Evaluating Human Rights Diplomacy: Maybe You Should Keep Your Friends Closer After All

hicks.jpgPeggy Hicks, Global Advocacy Director of Human Rights Watch, visited campus on October 26 to discuss her evaluation of the human rights policy of emerging democracies. The political transformation of India, Brazil, South Africa, Turkey, and Indonesia (IBSATI) into emergent democracies gave many people hope for a new era of human rights diplomacy at the United Nations: South Africa, a country recovering from apartheid and the land of Nelson Mandela, India, home to Gandhi and the world's largest democracy, and Brazil, a nation fundamentally marked by its history of military dictatorship.

Hicks noted that this optimism was quickly dismantled. IBSATI states offered extremely muddled human rights foreign policy, with great inconsistency and large gaps between rhetoric and action, much like the human rights foreign policy of the Global North. In order to more precisely measure the diplomatic efforts of IBSATI regarding human rights at the United Nations, Hicks suggested three different yardsticks: General Assembly voting records, Human Rights Council voting records, and a more detailed investigation into reactions to the Syria case.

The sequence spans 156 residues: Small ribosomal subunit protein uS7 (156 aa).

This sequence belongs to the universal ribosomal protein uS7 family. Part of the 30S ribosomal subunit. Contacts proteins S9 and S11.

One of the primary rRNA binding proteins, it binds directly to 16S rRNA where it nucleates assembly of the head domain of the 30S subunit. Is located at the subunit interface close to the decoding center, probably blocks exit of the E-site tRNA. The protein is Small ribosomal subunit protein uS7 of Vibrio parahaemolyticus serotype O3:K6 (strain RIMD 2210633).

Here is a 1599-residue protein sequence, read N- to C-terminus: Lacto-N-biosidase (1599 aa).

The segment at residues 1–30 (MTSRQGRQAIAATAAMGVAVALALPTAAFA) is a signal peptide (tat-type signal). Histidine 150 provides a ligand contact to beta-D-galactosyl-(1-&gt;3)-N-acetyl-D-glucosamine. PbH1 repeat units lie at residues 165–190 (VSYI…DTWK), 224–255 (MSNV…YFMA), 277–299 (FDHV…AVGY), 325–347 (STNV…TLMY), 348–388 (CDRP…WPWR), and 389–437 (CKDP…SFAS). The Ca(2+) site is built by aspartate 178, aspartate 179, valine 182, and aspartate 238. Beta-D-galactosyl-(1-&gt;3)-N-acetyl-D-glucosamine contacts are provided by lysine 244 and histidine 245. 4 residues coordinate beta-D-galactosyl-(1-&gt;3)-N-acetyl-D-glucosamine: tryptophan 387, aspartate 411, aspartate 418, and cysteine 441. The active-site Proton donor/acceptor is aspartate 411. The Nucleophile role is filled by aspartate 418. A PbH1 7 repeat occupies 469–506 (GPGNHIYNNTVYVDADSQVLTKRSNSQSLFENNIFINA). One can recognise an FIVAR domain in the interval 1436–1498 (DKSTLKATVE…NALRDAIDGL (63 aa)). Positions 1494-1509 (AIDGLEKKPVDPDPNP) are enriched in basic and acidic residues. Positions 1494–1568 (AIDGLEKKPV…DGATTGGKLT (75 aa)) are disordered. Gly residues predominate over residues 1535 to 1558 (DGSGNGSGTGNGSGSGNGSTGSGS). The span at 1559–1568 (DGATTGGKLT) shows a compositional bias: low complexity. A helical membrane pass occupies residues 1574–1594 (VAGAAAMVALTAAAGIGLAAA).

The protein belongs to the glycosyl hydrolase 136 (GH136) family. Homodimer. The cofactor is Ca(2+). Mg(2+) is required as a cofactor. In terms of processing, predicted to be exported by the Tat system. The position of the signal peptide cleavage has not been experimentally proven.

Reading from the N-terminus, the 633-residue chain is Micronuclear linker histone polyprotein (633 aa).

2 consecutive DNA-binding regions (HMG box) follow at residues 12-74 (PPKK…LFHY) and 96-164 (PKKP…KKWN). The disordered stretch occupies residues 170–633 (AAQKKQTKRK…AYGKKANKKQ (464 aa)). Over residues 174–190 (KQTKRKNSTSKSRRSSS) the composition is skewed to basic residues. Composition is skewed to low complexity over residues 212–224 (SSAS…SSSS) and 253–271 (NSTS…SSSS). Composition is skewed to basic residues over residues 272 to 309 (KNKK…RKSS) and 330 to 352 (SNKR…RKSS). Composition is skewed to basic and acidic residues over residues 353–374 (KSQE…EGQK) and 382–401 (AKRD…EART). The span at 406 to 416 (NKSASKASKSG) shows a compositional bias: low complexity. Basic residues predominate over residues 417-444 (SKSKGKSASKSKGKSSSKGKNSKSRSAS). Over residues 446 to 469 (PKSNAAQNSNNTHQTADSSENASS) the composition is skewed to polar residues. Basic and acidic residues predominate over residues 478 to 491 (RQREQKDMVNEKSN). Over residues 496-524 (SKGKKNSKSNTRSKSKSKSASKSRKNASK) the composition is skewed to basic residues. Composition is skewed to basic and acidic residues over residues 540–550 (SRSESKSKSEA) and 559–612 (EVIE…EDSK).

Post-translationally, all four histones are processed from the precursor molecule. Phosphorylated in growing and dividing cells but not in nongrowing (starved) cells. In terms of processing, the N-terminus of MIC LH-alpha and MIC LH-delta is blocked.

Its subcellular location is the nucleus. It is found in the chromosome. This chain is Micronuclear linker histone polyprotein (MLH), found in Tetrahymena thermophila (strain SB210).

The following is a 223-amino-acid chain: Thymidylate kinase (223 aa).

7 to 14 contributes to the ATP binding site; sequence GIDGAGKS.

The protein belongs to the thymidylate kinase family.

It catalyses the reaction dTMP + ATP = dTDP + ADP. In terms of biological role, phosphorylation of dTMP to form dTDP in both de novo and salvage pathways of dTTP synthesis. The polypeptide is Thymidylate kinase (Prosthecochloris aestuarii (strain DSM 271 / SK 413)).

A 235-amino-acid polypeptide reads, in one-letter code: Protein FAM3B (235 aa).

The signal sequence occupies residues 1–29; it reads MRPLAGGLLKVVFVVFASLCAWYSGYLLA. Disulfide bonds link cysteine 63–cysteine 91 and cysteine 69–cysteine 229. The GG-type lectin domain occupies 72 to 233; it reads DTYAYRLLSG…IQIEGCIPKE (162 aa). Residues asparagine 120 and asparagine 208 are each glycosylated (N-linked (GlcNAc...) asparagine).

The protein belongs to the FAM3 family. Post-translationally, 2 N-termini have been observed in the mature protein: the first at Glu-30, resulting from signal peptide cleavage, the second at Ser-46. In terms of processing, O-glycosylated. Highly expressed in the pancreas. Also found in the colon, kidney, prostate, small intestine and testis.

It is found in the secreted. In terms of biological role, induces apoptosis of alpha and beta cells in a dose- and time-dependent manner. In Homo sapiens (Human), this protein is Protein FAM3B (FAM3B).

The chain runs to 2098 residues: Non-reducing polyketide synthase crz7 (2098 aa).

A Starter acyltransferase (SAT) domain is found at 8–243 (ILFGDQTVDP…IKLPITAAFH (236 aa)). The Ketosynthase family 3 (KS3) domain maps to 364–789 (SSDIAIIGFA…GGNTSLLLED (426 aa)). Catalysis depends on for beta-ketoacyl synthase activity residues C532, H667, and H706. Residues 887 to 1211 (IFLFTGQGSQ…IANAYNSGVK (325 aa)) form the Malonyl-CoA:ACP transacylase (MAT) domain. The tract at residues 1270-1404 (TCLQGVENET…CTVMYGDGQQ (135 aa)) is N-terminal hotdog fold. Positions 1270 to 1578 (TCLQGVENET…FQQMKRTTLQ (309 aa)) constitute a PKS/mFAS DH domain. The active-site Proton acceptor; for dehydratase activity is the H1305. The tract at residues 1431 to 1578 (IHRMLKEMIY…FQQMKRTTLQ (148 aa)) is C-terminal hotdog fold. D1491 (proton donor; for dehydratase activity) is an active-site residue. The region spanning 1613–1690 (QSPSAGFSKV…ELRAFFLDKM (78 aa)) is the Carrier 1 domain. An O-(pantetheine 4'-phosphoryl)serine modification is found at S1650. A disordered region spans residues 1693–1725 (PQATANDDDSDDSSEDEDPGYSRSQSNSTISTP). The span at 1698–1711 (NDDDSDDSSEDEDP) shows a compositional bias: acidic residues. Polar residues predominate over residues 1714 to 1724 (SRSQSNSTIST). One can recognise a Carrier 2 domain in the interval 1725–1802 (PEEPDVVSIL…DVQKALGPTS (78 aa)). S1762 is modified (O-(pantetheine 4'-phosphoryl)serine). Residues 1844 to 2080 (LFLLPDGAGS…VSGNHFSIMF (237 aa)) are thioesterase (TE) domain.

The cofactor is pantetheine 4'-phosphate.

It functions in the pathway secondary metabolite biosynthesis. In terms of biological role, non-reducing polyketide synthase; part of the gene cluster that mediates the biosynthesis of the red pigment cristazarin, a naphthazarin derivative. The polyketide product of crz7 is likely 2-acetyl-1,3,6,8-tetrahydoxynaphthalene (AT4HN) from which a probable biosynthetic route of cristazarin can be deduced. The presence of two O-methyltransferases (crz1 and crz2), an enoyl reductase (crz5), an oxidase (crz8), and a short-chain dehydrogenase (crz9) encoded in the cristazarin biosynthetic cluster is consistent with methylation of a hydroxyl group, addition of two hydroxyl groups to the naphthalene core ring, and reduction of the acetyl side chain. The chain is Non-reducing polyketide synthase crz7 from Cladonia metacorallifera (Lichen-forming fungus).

Using data compiled by Ted Piccone of the Brookings Institute, Hicks argued that in the General Assembly, Brazil and Turkey voted in favor of greater human rights protection most of the time, though they by no means voted perfectly. South Africa's voting record was not quite as good, and the voting records of India and Indonesia were dreadful. A similar pattern emerges in the Human Rights Council voting records, though Turkey has not yet been on the Council, and India's record is better. Assessments of Security Council votes are less informative due to the emphasis on consensus and the threat of veto.

The case study of Syria points to further unwillingness to engage prominently in human rights diplomacy. The fallout from international involvement in Libya prompted this decision. Though it had voted in favor of international intervention in Libya, the character of this intervention had disenchanted South Africa. Brazil and India also favored non-interventionism in Syria. Diplomats from India, South Africa, and Brazil visited the Syrian government in August of 2011, but they did not leave the capital, and the Indian diplomats, however inadvertently, even helped to spread misinformation. Hicks hypothesized that the lack of support for Security Council action by Brazil, South Africa, and India emboldened Russia and China.

Overall, it seems that Brazil is most willing to engage on thematic issues rather than country-specific ones. South Africa appears inconsistent and obviously political with regard to country-specific issues, especially in the continent of Africa, though it has been willing to push forward thematic measures dealing with racism and poverty. India has been equally resistant to human rights involvement on country-specific and thematic issues. Indonesia has frequently verbalized a commitment to human rights, but this has not transitioned into positive action. Hicks pointed to Turkey's European Union aspirations as part of the reason for its apparent respect for human rights and favorable votes on both country-specific and thematic issues.